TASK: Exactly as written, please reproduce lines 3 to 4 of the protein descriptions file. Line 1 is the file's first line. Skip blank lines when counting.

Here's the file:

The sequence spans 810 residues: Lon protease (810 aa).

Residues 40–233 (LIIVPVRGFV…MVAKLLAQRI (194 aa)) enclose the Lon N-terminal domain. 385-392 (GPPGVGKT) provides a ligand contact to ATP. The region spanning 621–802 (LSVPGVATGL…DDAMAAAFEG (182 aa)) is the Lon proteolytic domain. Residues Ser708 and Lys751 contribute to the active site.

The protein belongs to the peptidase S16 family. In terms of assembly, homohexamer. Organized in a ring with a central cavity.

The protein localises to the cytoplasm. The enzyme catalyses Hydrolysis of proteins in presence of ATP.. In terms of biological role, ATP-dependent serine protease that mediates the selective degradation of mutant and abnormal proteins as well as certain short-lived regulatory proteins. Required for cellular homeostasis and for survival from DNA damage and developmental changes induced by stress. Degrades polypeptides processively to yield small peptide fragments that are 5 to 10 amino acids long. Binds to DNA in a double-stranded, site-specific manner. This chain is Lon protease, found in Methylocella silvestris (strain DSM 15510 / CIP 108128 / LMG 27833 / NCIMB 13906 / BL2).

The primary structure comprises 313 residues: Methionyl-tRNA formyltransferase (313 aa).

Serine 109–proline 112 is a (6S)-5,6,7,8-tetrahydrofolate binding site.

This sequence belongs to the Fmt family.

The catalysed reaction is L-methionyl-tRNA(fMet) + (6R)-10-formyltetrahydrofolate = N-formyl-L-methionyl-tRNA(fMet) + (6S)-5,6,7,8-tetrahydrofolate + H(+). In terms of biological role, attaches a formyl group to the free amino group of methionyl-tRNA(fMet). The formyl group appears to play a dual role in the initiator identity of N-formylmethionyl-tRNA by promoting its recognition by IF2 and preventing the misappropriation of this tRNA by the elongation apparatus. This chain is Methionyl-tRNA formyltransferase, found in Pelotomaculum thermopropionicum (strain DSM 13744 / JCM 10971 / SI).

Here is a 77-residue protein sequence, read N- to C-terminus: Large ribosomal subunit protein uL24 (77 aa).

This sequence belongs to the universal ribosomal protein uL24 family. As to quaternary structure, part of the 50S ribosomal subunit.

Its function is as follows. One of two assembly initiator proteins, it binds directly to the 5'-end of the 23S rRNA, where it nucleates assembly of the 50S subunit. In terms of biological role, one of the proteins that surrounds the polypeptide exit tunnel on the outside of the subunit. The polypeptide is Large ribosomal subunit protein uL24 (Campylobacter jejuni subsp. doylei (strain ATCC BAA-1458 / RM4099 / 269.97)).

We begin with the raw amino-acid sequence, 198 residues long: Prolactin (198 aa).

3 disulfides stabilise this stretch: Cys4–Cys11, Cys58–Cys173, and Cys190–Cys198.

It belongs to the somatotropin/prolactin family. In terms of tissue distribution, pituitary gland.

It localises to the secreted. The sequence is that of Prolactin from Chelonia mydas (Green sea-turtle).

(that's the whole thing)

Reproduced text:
The protein belongs to the peptidase S16 family. In terms of assembly, homohexamer. Organized in a ring with a central cavity.

The protein localises to the cytoplasm. The enzyme catalyses Hydrolysis of proteins in presence of ATP.. In terms of biological role, ATP-dependent serine protease that mediates the selective degradation of mutant and abnormal proteins as well as certain short-lived regulatory proteins. Required for cellular homeostasis and for survival from DNA damage and developmental changes induced by stress. Degrades polypeptides processively to yield small peptide fragments that are 5 to 10 amino acids long. Binds to DNA in a double-stranded, site-specific manner. This chain is Lon protease, found in Methylocella silvestris (strain DSM 15510 / CIP 108128 / LMG 27833 / NCIMB 13906 / BL2).